Wednesday, June 10, 2009

an eery sense of deja vu

As I staked out my padded bench, I realized that it was two years and four days since I last found myself sleeping on the benches in Helsinki airport. That time, I was traveling from the Ukraine to Denver. This time, it's a little more straight-forward, and I'm going from Denver to Hyytiala. I was supposed to spend the night in Tampere, but my hotel reservation apparently got cancelled (they realized they didn't have enough space?), and all the other hotels in Helsinki, Tampere and Hammeenliinna (sp?) were booked due to some conferences and a massive Finland-Russia soccer match that apparently result in minor riots and the closing of streets. I know this, because several snoring Russians also ended up sleeping on nearby airport benches.

I can't complain - once again, I got bumped to Business class on the trans-atlantic flight, and in the end I'd actually take that and a night in the airport over the middle seat in Economy class on United with an airport hotel at the other end. Or so I'm telling myself.

Other highlights of the trip included having a nasty cold - that included a mild fever, runny nose, sore throat, headache, mild nausea and general feeling of being unwell - which in my half-awake state I accidentally answered yes to when asked in the Frankfurt airport by the security officials, and was strongly encouraged to go see the doctor to make sure I don't have swine flu. It seemed easier to just go and see the doctor in the airport, so 30 euros later I can conclusively tell any over-anxious airport security and immigration guards that no, I don't have the swine flue. It's just a bad cold. And it's almost gone now. It's amazing what twelve hours of sleep in a real bed will do for you.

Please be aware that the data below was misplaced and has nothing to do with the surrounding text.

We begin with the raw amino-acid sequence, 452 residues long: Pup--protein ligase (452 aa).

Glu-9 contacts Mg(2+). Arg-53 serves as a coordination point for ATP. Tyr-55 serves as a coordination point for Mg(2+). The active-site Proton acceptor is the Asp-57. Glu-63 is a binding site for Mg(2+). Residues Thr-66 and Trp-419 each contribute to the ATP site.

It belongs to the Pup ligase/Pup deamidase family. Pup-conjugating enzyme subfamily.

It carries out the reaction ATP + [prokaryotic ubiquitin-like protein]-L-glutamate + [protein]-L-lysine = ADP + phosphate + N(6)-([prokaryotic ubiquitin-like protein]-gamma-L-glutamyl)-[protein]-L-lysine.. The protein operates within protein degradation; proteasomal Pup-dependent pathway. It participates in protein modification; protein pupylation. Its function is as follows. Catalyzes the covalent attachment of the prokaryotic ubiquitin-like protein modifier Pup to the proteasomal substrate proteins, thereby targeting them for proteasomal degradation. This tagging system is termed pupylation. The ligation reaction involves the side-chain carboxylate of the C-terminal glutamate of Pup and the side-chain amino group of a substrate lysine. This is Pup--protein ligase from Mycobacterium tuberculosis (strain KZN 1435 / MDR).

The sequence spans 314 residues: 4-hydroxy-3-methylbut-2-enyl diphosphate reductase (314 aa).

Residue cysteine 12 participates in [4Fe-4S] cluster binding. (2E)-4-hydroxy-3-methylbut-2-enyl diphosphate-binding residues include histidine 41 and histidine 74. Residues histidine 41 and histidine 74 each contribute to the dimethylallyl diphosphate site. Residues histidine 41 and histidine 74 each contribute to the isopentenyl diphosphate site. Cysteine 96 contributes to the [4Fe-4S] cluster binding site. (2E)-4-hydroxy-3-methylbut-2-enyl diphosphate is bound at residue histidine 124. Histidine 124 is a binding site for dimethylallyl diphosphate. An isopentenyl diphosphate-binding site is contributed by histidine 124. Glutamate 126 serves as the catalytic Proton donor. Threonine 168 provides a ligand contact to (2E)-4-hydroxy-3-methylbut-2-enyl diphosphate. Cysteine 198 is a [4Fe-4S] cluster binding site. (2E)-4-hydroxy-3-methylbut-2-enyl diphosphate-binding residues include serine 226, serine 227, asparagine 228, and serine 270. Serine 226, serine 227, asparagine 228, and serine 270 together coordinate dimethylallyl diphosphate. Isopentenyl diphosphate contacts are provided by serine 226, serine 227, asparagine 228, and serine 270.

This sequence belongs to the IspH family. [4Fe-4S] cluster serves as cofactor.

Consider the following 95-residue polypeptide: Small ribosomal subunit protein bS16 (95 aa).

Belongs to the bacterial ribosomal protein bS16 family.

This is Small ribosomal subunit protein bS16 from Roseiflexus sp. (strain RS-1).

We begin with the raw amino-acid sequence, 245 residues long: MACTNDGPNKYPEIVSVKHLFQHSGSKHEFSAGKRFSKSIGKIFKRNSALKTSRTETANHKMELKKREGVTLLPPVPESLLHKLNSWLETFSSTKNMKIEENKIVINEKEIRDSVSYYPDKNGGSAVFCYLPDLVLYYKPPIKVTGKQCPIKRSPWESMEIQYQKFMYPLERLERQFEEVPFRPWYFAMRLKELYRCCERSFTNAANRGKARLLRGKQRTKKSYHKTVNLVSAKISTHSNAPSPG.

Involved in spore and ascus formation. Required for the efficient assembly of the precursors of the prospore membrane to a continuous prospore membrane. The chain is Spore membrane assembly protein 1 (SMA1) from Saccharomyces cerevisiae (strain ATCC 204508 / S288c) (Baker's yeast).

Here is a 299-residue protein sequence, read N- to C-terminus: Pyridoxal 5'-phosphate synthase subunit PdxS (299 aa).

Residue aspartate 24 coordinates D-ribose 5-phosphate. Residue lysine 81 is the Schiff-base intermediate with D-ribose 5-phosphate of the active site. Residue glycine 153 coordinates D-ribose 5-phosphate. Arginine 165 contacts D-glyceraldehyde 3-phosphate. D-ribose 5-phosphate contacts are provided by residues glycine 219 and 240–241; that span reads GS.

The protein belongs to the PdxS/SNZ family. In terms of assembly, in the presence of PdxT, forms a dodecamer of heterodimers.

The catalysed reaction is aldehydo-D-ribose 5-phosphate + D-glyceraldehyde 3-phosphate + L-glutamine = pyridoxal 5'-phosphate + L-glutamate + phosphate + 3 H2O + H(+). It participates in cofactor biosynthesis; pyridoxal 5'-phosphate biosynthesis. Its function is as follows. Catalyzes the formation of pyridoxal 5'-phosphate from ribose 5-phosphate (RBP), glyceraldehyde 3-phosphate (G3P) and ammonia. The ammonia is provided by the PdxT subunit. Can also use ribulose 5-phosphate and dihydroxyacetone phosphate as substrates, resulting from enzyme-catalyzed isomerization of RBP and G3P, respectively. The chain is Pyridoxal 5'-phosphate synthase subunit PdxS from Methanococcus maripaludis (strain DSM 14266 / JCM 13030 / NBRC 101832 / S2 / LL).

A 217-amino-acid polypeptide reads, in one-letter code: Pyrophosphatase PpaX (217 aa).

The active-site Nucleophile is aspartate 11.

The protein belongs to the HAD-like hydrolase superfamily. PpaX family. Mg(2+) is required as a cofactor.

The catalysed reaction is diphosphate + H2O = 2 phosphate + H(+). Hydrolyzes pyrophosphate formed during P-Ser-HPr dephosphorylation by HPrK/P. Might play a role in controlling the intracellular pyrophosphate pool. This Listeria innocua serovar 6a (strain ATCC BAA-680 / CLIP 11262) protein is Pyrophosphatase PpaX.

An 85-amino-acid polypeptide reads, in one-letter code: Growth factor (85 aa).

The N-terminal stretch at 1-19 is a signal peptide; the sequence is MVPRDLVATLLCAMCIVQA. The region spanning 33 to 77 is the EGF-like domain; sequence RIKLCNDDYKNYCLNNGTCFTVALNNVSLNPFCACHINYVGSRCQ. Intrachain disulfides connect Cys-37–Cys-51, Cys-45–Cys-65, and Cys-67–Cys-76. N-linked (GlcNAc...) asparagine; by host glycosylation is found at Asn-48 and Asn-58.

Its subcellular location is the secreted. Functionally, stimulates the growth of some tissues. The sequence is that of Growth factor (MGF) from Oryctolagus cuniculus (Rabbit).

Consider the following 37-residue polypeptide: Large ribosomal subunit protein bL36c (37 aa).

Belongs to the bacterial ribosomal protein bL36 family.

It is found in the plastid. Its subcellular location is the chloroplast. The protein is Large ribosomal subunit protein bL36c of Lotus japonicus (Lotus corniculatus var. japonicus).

But I made it home to Hyytiala, and spent the afternoon in a daze trying to fix a broken instrument. Apparently the PTR-ToF-MS has so much love and affection for me that it threw a petulant fit about two days after I left, and shut down for some mysterious reason. It took me a day and a half to make amends and get it (mostly) working again. Not that I know what the problems were, but if you turn an instrument off and then on again and take it apart and put it back together again enough times, they generally get fed up and start working again - dare I say... cry themselves to sleep and then wake up having forgotten about the argument? or is that too much anthropomorphosizing of machines?

No comments: